Contact a Naperville, Illinois, Family Law Lawyer

Creating a postnuptial agreement does not have to be an awkward experience. At Calabrese Associates, P.C., we work with many couples who have decided to make a prenuptial or postnuptial agreement for practical reasons. To schedule a consultation with a DuPage County family law attorney, call 630-393-3111.

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How Your Parenting Plan Can Determine Religious UpbringingYour parenting schedule is only one part of the parenting plan that you will create during your divorce or separation. The plan also states who is allowed to make decisions regarding your children, including their religious upbringing. This means that the plan can tell you which religious beliefs and customs your children should follow, as long as they are conscionable. Parents are encouraged to come to an agreement on religious upbringing, but this can be a contentious subject if you have different religious beliefs than your co-parent. The family law court can make its own ruling on religious upbringing if you cannot reach an agreement.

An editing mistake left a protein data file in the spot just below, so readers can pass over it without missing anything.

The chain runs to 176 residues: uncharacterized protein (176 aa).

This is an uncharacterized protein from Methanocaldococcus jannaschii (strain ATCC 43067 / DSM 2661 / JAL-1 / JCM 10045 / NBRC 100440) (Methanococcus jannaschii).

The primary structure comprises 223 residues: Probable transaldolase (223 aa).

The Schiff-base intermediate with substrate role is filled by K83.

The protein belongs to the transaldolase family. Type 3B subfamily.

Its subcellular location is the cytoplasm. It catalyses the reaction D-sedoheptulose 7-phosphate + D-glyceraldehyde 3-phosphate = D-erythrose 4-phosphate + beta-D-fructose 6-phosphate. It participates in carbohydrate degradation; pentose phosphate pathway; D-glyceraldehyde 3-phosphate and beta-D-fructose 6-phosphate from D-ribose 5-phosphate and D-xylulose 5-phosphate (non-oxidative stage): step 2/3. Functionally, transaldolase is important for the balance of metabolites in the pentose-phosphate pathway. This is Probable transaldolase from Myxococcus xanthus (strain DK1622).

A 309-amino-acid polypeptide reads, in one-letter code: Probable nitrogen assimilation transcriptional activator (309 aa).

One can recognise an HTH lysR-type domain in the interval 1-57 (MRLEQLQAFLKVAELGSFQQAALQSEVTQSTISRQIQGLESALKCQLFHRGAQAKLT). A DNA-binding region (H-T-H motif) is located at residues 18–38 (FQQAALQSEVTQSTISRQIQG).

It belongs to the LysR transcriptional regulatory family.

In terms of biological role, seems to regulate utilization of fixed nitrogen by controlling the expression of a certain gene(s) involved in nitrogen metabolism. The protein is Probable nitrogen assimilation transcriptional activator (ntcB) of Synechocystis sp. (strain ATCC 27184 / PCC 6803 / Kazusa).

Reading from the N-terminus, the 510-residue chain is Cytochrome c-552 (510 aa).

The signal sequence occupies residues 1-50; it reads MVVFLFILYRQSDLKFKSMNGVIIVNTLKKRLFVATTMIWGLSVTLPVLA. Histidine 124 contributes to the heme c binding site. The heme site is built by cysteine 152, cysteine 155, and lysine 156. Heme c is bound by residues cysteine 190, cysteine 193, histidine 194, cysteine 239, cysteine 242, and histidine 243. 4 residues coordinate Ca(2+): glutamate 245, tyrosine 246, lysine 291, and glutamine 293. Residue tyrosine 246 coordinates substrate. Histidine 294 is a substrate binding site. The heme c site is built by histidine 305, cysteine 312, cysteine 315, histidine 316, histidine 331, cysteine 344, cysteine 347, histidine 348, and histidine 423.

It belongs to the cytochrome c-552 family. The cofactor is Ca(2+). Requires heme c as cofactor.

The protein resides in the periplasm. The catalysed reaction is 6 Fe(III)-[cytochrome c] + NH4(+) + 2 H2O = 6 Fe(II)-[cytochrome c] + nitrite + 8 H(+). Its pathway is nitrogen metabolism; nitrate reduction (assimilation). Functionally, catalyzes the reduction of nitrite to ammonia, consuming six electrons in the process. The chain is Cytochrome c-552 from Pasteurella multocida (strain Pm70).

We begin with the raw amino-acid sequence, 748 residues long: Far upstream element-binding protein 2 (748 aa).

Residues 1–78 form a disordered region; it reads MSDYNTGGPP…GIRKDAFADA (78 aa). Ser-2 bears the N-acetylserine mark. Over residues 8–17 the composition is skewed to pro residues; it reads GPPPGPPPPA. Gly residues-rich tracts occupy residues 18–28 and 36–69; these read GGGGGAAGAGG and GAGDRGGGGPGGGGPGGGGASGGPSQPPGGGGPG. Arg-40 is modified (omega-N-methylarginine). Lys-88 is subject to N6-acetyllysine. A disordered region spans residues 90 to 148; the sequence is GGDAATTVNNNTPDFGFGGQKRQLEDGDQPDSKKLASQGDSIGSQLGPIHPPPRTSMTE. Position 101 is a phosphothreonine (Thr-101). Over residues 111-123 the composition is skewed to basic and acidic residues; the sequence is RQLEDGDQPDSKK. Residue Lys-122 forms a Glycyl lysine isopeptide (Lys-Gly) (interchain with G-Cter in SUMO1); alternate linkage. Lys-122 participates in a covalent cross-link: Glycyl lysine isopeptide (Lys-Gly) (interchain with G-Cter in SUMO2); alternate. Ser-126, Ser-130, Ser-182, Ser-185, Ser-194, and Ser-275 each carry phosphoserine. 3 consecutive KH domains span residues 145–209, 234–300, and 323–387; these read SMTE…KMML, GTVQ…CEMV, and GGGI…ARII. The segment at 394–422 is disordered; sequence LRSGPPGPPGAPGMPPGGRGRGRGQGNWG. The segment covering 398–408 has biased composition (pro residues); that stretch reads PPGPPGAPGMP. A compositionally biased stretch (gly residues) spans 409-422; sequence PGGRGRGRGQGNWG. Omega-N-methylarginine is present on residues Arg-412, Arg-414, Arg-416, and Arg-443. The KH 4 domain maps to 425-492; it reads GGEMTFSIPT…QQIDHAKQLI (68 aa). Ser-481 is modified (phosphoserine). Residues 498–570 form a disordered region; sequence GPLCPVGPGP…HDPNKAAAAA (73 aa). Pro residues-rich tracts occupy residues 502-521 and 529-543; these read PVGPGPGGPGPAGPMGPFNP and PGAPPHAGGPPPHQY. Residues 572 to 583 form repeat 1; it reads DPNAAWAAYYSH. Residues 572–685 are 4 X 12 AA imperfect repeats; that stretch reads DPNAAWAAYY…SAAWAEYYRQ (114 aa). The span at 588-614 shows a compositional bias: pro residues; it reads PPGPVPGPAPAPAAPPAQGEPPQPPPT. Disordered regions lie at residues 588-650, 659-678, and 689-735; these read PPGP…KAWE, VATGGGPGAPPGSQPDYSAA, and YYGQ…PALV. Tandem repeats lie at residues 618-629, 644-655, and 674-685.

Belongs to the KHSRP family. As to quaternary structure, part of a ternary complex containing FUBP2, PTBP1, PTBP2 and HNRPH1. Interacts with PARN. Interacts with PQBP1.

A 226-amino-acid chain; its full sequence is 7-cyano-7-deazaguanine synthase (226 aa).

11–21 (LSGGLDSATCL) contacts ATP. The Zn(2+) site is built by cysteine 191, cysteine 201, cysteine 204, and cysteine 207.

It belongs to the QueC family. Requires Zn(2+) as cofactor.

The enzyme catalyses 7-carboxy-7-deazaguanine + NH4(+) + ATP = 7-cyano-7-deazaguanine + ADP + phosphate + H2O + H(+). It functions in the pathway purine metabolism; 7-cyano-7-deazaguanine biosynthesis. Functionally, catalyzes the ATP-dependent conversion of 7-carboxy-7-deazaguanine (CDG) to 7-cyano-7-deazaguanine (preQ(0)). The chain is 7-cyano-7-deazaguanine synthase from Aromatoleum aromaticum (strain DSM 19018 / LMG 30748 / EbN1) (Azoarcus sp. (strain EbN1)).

Points of Contention

Your agreement on religious upbringing may include instructions on:

  • Attending regular religious services
  • Following customs at home
  • Sending your children to a religious school
  • Allowing trips out of the country to visit religious sites

You may come into conflict with your co-parent if you disagree on which religion your children should follow or how much of a role religion should have in your children’s lives. Attending religious services may also interfere with your parenting time. For instance, a parent whose time with the children is during the weekend may not want to spend their Sunday mornings attending church if they are not religious. If your co-parent shows a sudden increased interest in religion following your divorce, it is possible that they are using religion as a way to control the children and gain more parenting time.